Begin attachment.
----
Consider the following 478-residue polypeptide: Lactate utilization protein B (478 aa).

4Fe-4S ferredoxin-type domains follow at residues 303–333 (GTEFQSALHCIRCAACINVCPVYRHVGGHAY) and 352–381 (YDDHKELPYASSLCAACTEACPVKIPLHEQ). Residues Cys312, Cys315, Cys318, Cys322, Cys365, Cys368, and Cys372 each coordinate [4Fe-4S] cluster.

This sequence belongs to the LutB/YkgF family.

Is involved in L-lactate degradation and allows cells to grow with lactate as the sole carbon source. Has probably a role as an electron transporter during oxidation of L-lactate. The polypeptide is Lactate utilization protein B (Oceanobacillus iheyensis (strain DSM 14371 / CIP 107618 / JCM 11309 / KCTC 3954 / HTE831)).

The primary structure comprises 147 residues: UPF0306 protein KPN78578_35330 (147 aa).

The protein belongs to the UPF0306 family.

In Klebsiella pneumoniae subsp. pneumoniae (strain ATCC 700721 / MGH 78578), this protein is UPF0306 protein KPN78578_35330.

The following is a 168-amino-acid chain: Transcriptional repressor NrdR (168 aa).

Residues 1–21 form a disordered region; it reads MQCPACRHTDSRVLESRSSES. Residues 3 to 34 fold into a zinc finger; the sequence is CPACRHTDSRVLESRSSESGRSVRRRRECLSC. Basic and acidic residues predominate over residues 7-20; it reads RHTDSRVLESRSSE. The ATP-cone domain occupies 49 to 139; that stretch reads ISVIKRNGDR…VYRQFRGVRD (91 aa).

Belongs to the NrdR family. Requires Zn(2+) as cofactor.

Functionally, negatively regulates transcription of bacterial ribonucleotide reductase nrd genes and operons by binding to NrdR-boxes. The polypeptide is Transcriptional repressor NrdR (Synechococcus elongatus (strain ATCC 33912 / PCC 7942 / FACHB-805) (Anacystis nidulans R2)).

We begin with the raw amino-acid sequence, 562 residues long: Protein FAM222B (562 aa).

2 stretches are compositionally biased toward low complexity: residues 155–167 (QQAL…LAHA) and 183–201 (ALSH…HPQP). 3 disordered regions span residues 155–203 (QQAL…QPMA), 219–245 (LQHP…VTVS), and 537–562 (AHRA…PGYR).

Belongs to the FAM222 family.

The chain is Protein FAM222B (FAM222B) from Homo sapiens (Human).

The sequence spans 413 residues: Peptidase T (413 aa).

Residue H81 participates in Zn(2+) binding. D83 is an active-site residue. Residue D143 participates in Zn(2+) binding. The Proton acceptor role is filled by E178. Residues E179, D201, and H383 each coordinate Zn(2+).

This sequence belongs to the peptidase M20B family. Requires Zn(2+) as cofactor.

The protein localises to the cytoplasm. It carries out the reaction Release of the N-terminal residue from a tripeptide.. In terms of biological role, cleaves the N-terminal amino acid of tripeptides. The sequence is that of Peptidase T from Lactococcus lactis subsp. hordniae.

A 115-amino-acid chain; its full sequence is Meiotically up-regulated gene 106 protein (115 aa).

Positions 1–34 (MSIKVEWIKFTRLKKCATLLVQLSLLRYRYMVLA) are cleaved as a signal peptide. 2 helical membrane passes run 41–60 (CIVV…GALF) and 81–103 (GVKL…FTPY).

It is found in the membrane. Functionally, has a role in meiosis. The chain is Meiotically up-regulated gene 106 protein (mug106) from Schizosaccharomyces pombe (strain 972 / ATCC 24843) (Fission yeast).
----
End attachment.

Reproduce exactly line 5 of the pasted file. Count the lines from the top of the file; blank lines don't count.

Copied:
The primary structure comprises 147 residues: UPF0306 protein KPN78578_35330 (147 aa).